Listen to calming music

Write down thoughts that may be interfering with your sleep,

Meditate or pray

Avoid TV, or computer screens (turn these off at least 45 minutes before sleep). Computer and TV screens have intermittent lights that excite aspects of your brain making it difficult for you to relax and fall asleep.

If you have no allergic issues, the use of these calming teas – licorice, chamomile, and lavender – reduce your heart-rate and get you in the mood for rest. Essential oil sprays can induce relaxation as well – and can be used with children and babies with success. Rosemary, rose, rose-geranium, clove, cypress, and citrus oils/sprays are very effective for over-thinking, fearful feelings (for a child who has nightmares or night terrors) anger, irritability or obsessive thoughts.

Creation of a comfortable routine for sleep includes a step-down in activity, beginning 60 to 90 minutes before sleep, can be an easy way to initiate effective sleep habits.  This structure will provide a sense of security.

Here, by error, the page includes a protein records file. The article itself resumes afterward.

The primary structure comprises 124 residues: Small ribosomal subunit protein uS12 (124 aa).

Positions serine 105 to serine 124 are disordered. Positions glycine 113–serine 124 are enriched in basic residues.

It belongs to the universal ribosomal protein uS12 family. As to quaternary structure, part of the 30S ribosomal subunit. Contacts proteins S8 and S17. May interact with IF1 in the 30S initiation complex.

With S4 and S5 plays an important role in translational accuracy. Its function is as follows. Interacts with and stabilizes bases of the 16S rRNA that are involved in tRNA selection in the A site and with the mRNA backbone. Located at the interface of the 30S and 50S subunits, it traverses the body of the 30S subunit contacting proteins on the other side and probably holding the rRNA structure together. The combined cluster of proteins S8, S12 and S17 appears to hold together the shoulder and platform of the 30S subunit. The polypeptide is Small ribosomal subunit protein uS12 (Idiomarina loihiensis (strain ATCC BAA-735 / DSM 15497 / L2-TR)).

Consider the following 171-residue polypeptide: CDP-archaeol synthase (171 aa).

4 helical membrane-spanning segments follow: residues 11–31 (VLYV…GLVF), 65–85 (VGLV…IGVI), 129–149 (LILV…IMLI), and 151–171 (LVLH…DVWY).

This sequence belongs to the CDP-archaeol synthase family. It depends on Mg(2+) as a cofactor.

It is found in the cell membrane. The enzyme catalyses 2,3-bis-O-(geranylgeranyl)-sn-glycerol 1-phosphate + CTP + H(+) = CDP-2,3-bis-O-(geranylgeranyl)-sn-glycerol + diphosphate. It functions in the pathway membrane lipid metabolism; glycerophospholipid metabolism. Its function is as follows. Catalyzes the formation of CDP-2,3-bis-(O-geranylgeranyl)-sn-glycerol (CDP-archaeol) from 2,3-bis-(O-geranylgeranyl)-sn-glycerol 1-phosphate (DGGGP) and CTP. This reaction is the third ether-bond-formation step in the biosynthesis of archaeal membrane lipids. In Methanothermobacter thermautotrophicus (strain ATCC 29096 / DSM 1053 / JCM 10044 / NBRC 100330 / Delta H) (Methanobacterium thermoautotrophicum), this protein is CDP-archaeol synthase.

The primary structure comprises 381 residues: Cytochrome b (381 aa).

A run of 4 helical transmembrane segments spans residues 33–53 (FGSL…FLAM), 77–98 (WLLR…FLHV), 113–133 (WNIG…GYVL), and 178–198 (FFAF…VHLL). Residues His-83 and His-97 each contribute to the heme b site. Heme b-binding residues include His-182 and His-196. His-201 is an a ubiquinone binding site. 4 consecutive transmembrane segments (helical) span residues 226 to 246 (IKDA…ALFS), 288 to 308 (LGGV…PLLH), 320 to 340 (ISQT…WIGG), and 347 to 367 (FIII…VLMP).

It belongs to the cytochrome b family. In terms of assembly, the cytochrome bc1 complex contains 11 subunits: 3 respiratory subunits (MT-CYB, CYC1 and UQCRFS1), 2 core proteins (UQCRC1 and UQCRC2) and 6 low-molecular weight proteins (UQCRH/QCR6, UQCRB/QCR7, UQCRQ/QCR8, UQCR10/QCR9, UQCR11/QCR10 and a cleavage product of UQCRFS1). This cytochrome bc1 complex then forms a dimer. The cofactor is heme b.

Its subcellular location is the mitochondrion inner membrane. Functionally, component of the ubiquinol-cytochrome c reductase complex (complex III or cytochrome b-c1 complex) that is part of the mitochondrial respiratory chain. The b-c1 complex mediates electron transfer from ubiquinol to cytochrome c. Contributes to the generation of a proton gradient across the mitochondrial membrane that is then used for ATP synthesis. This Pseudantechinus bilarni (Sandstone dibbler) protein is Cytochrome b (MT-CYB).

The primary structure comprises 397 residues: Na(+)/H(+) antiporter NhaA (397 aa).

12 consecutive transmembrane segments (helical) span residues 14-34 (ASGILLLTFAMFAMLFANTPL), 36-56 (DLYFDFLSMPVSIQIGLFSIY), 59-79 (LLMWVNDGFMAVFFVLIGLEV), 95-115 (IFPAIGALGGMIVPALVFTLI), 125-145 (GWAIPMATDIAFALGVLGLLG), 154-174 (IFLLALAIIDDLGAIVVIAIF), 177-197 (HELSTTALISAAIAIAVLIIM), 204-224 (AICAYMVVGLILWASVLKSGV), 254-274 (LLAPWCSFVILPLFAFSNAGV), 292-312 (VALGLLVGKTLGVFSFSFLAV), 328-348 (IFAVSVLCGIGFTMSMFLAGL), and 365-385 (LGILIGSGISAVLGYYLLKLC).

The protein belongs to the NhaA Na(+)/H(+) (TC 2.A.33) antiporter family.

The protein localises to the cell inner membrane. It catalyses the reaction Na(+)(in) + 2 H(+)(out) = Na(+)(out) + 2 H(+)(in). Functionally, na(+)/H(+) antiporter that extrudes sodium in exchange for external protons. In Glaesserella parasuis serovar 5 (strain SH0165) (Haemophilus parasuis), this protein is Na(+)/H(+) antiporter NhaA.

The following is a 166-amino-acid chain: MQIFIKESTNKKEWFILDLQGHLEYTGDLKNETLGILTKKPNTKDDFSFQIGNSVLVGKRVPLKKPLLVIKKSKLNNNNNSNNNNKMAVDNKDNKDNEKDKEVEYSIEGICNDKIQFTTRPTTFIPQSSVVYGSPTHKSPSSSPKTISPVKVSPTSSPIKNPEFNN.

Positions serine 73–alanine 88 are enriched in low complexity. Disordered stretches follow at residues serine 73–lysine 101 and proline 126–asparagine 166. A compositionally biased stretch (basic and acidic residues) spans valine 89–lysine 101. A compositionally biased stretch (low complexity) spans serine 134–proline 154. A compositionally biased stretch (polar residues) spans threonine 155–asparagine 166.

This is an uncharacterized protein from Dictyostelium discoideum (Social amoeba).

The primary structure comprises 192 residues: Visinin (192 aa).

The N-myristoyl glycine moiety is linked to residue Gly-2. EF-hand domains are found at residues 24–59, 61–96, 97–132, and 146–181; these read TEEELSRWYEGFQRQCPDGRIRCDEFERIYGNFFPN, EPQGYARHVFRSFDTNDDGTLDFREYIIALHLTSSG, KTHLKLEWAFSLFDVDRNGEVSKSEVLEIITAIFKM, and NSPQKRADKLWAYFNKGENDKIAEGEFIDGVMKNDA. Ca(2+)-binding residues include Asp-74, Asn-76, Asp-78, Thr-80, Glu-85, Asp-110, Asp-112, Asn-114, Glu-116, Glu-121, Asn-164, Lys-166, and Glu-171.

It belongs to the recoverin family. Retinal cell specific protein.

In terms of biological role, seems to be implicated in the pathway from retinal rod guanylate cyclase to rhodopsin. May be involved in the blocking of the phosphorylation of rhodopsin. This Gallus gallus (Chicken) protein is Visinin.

Remember to be flexible within the larger structure; rigidity increases anxiety and stress and detracts from the relaxing routine.  Allow fine-tuning and adjustment to your sleep schedule, mindfully incorporate the above information, to initiate a profoundly positive shift in your overall lifestyle.

Dr Beth Gineris synthesises perspectives from her three graduate degrees (in business, counseling, and oriental medicine), and her understanding of spirit/mind/body integration from over 25 years of mindful meditation practice, and east/west philosophical study, into her guiding work and writing. She works as a psychotherapist/life coach, seminar trainer, and doctor of oriental medicine with her psychiatrist husband in an integrative medical practice in Albuquerque, New Mexico. She is the author of Turning NO to ON:  The Art of Parenting with Mindfulness (Aug.2011). Her new book, Turning Me to We: The Art of Partnering with Mindfulness is due out in December 2012.  You can find more of her work at, or follow her on Twitter.